When asked if Helen Clark knew what the money was used for Mr Glenn said "she already knew that, Mike Williams would have told her".
'Honourable way out'
Mr Glenn also had some advice for Winston Peters: "There's the honourable way out - short of falling on your sword".
He said New Zealanders would make up their own minds about who was telling the truth.
"I don't think the average New Zealander has trouble making a judgment about the truth. I didn't come all the way here to fantasise," Mr Glenn said.
He said the whole episode had taken up a lot of time and energy and there were more important issues when it comes to running to the country.
"I think political parties and aspirants need to be properly funded on a ration and they wouldn't have all this nonsense."
Decision to fight back
Mr Glenn said he decided to fight back after a New Zealand First MP called him a liar in Parliament.
He said prior to being attacked, he would have "slid away quietly"
This morning he told Radio New Zealand that Labour might not have been in government without his $500,000 donation to it; "and here they are attacking me, and frankly attacking my credibility and my integrity."
Mr Glenn said the Prime Minister had behaved out of self interest and wanted to keep Mr Peters on-side to get legislation through "and I was expendable".
Yesterday Mr Glenn fronted up to Parliament's privileges committee armed with phone records, emails and an affidavit from Matamata horse trainer Paul Moroney to back his claim that New Zealand First leader Winston Peters solicited a $100,000 donation from him.
Click here for a full timeline of the donations row
Mr Glenn also said in his evidence that he consulted Mike Williams before handing over the money as he wanted to ensure it was in Labour's best interests.
Mr Williams says while he did speak with Mr Glenn, "it was not clear to me that he had been asked to make a donation. I do not recall him talking about giving money."
Mr Williams is adamant the conversation was about the relationship between New Zealand First and Labour. He says while it is true that Mr Glenn consulted with him beforehand, what is not true is that Mr Glenn asked him whether he thought he should give New Zealand First money.
Last night, Mr Glen was asked on Campbell Live how he felt after having given $500,000 to the Labour Party and $100,000 to pay the fees of Mr Peters' lawyer.
He replied: "Disappointment, obviously. It's not having them stand up in support, or even encouraging me to seek their help to answer their spurious allegations, and leaving it to me to defend myself.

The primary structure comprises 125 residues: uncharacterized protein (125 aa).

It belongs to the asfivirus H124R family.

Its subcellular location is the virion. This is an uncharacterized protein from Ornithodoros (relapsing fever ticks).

"They could have been a little more supportive and not left me to the lions."
Mr Glenn confirmed that Labour Party president Mike Williams came to see him in France in June this year and asked him for another donation.
Prime Minister Helen Clark last night described Mr Glenn's evidence as "pretty disturbing" but she wanted to hear what Mr Peters had to say to the privileges committee tonight in his right of reply.
Mr Peters has stood down as Foreign Minister while an investigation by the Serious Fraud Office into other party donations issues is conducted.
Helen Clark was asked if he could be fired before the privileges committee produced its report. She said: "I don't really want to speculate on any particular course of action at this point but just to say we're watching it extremely carefully."
Mr Peters denies knowing about Mr Glenn's donation until July 18. He will front up to the privileges committee tonight.
Earlier today, Owen Glenn told Radio New Zealand he was vetted for the position of honorary consul to Monaco and that Winston Peters supported his bid.
Mr Glenn said he had met New Zealand's ambassador to France Sarah Dennis in Paris at her invitation where she had told him she was vetting him for the position.
"I said OK what's your decision, she said `you seem to be alright"', Mr Glenn said.
In February Mr Peters rang him the day he was leaving for a trip to South Africa, Mr Glenn said. Mr Glenn was in Raglan at the time and says he has a witness to the call.
"He (Mr Peters) said; `I'm still supporting this, I want to push it through, I need a letter from you confirming that you are going to live in Monaco..."
The letter was subsequently leaked and reported.
"There's nothing wrong in the letter," Mr Glenn said.
Mr Glenn said he talked to Helen Clark on February 21, when they were at the opening of a new Auckland University business school building he had put money towards, about the honorary role bid.
"She said 'well look it might be best to let it lie and let's not at this stage stir the pot'."